Economists on Monday forecast a sub-five per cent readings in the March quarter GDP, pulling down the overall economic expansion in FY13 to a decadal low of around five per cent.
Credit Suisse Director and Chief Economist Robert Prior-Wandesforde pegged the March quarter GDP growth at 4.8 per cent, which is also concurred by Nomura and DBS.
The government will announce the FY13 GDP numbers on May 30, where it expects the readings to be around 5.2 per cent.
Till the third quarter, the economy grew 5.1 per cent, with the Q1 being the highest at 5.5 per cent and Q3 being the lowest at 4.5 per cent.
“The GDP growth for the March quarter is expected to remain soft at 4.8 per cent, due largely to a reduction in government spending, but we are hopeful that the lower interest rate environment and improving investment should result in better growth numbers from the June quarter,” Prior-Wandesforde said in a research note.
However, Nomura India chief economist Sonal Verma in a note pegged the growth expectation at a lower 4.5 per cent during the period, citing the cut in government spending that began in the third quarter besides weaker consumer demand and subdued investment activities.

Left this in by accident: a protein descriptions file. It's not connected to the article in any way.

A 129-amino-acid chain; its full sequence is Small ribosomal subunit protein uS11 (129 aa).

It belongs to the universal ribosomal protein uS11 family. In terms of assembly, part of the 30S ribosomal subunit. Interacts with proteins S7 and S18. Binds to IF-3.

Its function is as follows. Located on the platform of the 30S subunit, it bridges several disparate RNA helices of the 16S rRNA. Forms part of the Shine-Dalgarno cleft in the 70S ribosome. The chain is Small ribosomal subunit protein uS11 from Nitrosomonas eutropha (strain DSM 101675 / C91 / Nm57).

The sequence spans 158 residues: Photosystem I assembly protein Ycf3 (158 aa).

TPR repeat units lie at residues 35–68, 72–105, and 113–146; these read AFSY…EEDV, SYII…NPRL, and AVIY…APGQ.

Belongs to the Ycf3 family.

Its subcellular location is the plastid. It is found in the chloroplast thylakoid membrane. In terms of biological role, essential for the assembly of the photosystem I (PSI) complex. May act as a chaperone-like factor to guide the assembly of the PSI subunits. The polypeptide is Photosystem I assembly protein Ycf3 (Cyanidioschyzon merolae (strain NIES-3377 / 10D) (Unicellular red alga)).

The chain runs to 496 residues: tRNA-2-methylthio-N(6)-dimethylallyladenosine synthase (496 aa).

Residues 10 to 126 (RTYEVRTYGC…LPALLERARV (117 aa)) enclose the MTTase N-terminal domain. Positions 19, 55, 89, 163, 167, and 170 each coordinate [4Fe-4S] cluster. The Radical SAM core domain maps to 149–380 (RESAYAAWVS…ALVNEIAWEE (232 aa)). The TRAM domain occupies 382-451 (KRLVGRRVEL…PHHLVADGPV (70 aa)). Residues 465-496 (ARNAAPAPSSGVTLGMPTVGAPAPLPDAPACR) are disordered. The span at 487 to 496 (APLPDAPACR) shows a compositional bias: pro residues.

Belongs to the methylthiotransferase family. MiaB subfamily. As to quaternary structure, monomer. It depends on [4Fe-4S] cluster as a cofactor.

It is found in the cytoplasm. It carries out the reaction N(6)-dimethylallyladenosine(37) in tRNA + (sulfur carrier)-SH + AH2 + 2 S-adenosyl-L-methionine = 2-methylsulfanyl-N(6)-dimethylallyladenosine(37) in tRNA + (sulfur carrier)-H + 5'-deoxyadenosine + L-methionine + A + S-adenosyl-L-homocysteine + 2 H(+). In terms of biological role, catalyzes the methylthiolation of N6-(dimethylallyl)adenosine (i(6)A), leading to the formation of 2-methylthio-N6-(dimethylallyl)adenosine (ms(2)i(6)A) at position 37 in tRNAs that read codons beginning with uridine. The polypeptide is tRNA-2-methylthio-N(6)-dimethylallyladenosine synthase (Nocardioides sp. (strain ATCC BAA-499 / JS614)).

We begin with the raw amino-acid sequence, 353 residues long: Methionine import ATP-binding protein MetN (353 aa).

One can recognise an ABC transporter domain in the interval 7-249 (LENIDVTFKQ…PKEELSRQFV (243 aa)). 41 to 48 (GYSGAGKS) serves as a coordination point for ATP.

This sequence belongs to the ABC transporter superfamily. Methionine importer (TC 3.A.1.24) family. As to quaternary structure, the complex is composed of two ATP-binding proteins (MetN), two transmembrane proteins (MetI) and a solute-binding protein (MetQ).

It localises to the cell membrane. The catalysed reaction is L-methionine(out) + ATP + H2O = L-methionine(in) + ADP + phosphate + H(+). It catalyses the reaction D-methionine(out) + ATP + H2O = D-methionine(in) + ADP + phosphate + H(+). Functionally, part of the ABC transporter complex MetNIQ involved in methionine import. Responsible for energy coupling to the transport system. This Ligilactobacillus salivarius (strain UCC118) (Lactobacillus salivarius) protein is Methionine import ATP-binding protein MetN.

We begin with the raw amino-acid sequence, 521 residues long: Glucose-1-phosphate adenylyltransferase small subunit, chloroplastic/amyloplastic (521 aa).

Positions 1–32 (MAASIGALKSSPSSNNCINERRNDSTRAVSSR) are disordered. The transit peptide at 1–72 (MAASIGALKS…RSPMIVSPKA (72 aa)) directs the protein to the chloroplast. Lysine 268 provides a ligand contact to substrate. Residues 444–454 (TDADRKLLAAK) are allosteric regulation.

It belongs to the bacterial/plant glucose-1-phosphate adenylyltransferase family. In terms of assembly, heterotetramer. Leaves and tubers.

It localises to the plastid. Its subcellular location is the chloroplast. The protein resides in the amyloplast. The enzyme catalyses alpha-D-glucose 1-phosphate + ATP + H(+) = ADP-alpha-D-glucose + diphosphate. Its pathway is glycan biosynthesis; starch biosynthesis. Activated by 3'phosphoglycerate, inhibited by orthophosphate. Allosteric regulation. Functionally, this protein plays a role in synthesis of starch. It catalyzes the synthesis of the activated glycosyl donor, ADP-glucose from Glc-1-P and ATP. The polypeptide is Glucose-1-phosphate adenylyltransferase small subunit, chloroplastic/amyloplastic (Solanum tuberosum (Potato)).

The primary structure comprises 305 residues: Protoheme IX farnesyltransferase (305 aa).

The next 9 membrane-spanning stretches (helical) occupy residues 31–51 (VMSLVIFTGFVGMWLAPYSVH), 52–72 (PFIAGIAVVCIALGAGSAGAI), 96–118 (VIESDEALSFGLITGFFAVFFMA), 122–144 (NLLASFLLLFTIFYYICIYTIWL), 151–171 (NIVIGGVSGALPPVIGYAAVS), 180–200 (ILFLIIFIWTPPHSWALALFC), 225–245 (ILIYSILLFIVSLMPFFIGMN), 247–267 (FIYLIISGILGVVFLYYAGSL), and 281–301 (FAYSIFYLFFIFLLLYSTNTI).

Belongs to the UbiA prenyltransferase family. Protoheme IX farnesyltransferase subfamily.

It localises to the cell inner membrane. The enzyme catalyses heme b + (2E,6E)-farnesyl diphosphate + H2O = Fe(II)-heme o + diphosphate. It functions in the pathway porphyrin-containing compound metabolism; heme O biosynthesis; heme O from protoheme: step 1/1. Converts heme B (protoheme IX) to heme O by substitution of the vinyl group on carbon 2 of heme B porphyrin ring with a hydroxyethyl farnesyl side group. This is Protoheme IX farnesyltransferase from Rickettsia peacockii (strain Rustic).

But she said moderation in WPI inflation, which hit a three-year low at 4.9 per cent in April, amid weak demand should pave the way for lower interest rates.
DBS Bank group economist Radhika Rao in a note also pegged Q4 GDP at 4.5 per cent and the overall growth under 5 per cent.
“After a dismal 4.5 per cent in the December quarter, we expect the final quarter number to register another sub-5 per cent, at 4.7 per cent, despite the slight improvement in the underlying momentum. This should lead the headline reading for FY13 at 5 per cent,” Ms. Rao said.
From the sectors/industry angle, much of the support should stem from stabilisation in factory output primarily led by capital and manufacturing goods production, Ms. Rao said, adding in the in Q4, the factory output grew 1.8 per cent, up from 0.8 per cent a year ago.
While the underperformance of the mining sector remains worrying as output contracted 4.2 per cent in Q4, pick up in capital goods and consumer goods production are expected to contribute to the headline improvement in overall growth, she noted.
Ms. Rao said farm output is also likely to remain stable during the period, while services moderated in line with easing demand dynamics.
However, she warned that the consumption trend is likely to remain sub-par as signalled by de-growth in the auto production figures.
She, however, termed improvement in exports a bright spot.
“But overall, there is little to suggest that the economy will witness a V—shaped recovery, though the lead indicators suggest that activity has likely bottomed out,” Ms. Rao said.